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Gastroenterology Research and Practice
Volume 2012, Article ID 872716, 16 pages
Review Article

Probiotics, Prebiotics, and Synbiotics: Gut and Beyond

Kibow Biotech Inc., Newtown Business Center, 4781 West Chester Pike, Newtown Square, PA 19073, USA

Received 16 March 2012; Accepted 20 July 2012

Academic Editor: Maurizio Gabrielli

Copyright © 2012 Usha Vyas and Natarajan Ranganathan. This is an open access article distributed under the Creative Commons Attribution License, which permits unrestricted use, distribution, and reproduction in any medium, provided the original work is properly cited.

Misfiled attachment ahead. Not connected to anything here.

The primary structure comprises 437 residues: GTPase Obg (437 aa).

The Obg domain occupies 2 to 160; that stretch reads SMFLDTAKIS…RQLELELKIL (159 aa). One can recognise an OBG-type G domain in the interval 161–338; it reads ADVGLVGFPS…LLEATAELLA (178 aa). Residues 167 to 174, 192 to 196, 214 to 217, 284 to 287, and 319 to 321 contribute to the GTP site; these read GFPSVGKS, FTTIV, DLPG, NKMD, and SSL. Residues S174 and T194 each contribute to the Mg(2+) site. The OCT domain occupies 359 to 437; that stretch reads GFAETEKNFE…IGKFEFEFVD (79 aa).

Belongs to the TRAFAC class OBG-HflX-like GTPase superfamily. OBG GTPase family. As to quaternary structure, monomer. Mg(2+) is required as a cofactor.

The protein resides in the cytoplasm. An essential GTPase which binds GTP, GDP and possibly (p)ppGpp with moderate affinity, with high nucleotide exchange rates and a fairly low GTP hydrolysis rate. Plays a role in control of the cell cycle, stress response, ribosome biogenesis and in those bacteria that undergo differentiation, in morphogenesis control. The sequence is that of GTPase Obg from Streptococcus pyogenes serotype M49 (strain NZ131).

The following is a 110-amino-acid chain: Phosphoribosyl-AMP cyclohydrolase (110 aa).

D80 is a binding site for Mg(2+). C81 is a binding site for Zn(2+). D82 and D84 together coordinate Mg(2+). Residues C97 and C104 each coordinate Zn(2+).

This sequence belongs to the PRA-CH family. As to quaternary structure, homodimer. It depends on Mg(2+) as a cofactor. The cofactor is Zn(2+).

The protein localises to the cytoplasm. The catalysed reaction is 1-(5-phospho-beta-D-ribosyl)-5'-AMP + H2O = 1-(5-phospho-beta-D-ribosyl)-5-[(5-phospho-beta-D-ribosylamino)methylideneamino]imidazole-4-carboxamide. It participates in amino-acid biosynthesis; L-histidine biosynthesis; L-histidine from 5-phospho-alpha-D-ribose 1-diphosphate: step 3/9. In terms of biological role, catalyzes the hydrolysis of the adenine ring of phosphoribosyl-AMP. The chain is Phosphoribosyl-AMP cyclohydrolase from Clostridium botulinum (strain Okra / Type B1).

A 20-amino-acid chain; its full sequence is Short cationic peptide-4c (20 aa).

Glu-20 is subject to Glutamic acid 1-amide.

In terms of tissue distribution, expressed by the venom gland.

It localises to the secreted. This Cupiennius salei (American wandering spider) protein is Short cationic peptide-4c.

The human intestinal tract has been colonized by thousands of species of bacteria during the coevolution of man and microbes. Gut-borne microbes outnumber the total number of body tissue cells by a factor of ten. Recent metagenomic analysis of the human gut microbiota has revealed the presence of some 3.3 million genes, as compared to the mere 23 thousand genes present in the cells of the tissues in the entire human body. Evidence for various beneficial roles of the intestinal microbiota in human health and disease is expanding rapidly. Perturbation of the intestinal microbiota may lead to chronic diseases such as autoimmune diseases, colon cancers, gastric ulcers, cardiovascular disease, functional bowel diseases, and obesity. Restoration of the gut microbiota may be difficult to accomplish, but the use of probiotics has led to promising results in a large number of well-designed (clinical) studies. Microbiomics has spurred a dramatic increase in scientific, industrial, and public interest in probiotics and prebiotics as possible agents for gut microbiota management and control. Genomics and bioinformatics tools may allow us to establish mechanistic relationships among gut microbiota, health status, and the effects of drugs in the individual. This will hopefully provide perspectives for personalized gut microbiota management.